Conrad Landin · Momentum, Reselection and the Press
‘Online intimidation of Tories brings call to curb Momentum,’ a headline in the Timessaid on Wednesday. The article was about a new report by the Committee on Standards in Public Life, which ‘contains detailed criticism of “fringe groups” that have a big impact on the tone of political debate’. The report doesn’t name Momentum, but the Times is confident the left-wing Labour group is its target. But what about the right-wing press? Yesterday, the Daily Mail attacked a number of Conservative MPs on its front page for voting to give Parliament a say on any final Brexit deal. Most of them were among those branded ‘mutineers’ by the Telegraph last month. Some of them have since received death threats.
Meanwhile, the Conservative MP for Morecambe and Lunesdale, David Morris, told Granada TV that he was ‘questioning the validity’ of a story on child poverty in his constituency because the ‘reports always come’ from two primary schools with ‘very strong links to Momentum’. The schools denied having any such links.
According to George Osborne’s Evening Standard, the London Borough of Haringey offers a prime example ‘of the left-wing madness consuming the Labour Party’. A recent editorial railed against ‘Corbynistas’ for plotting to oust council leader Claire Kober, ‘a face of sensible, Centre-Left social democracy in action in local government’.
Kober, who survived the attempt to de-select her ahead of the local elections next spring, is under fire for championing the Haringey Development Vehicle (HDV), a 50-50 partnership between the council and the Australian property developer Lendlease. Her supporters on the council say it's the only way to fund new housing. Her critics – from across the political spectrum – describe it as a ‘£2 billion gamble’ which will hand an unprecedented swathe of public land to speculators.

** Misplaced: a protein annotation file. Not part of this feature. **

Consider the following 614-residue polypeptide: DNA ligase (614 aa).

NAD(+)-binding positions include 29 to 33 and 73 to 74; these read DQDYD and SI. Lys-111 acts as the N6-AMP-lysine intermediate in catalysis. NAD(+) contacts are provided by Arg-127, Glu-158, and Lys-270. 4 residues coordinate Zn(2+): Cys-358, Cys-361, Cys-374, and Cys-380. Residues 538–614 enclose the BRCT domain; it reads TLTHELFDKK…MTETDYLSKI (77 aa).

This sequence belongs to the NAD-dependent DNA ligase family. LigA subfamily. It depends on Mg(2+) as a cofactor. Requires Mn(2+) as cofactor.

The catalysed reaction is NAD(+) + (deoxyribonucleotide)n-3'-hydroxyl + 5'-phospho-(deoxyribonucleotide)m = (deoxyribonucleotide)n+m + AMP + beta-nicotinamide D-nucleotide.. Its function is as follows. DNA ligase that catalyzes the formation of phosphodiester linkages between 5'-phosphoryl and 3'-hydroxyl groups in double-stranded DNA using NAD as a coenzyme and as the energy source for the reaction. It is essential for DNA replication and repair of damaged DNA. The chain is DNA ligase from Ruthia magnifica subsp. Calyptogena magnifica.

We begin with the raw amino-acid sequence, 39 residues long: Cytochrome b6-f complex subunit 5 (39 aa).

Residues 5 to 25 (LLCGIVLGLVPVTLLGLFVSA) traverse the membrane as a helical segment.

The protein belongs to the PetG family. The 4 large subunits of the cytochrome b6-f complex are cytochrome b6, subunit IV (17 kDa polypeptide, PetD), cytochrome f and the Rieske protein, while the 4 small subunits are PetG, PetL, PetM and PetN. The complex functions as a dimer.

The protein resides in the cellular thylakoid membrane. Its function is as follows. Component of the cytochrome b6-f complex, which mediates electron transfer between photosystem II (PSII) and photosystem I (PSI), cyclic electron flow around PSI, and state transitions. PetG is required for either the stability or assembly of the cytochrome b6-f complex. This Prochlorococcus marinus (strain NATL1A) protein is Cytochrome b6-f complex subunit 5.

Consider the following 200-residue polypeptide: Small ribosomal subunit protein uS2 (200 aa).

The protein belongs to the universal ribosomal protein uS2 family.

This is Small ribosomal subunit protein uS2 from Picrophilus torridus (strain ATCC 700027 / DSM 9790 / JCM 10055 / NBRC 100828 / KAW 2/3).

The council leadership disputes this figure: ‘£2 billion was a 2015 estimate of the value of the land once it has been developed,’ according to a ‘mythbuster’ fact sheet. ‘In fact, the council’s assets are valued in the tens of millions.’ It also denies that residents will be pushed out of the borough, and that the HDV will be ‘unaccountable’.
These assurances weren't enough for Labour members, who voted to ‘trigger’ a number of existing councillors who support the HDV. Under party rules, sitting councillors are automatically reselected unless their local branch votes to reopen the process. For all the talk of Jeremy Corbyn instigating a ‘purge’ of moderate voices, it has actually got harder to get rid of incumbents in local government. Ahead of the last London borough elections, when Ed Miliband was Labour leader, councillors were subject to ‘mandatory reselection’ and entered the process on a more or less equal footing with new hopefuls.
Getting triggered doesn't mean you've necessarily lost, but many Haringey councillors have taken it as a premonition of defeat, and pulled out. In their place, members have largely chosen left-wingers opposed to the redevelopment scheme. The group of Labour councillors once had a 29-21 majority in favour of the plan. According to the Stop HDV campaign, 45 of the new candidates are opposed, and just 12 are still in favour (there are more candidates than councillors, as a number of seats are held by the Liberal Democrats). This means that after the local elections next spring, Kober is unlikely to have the support to carry on as leader.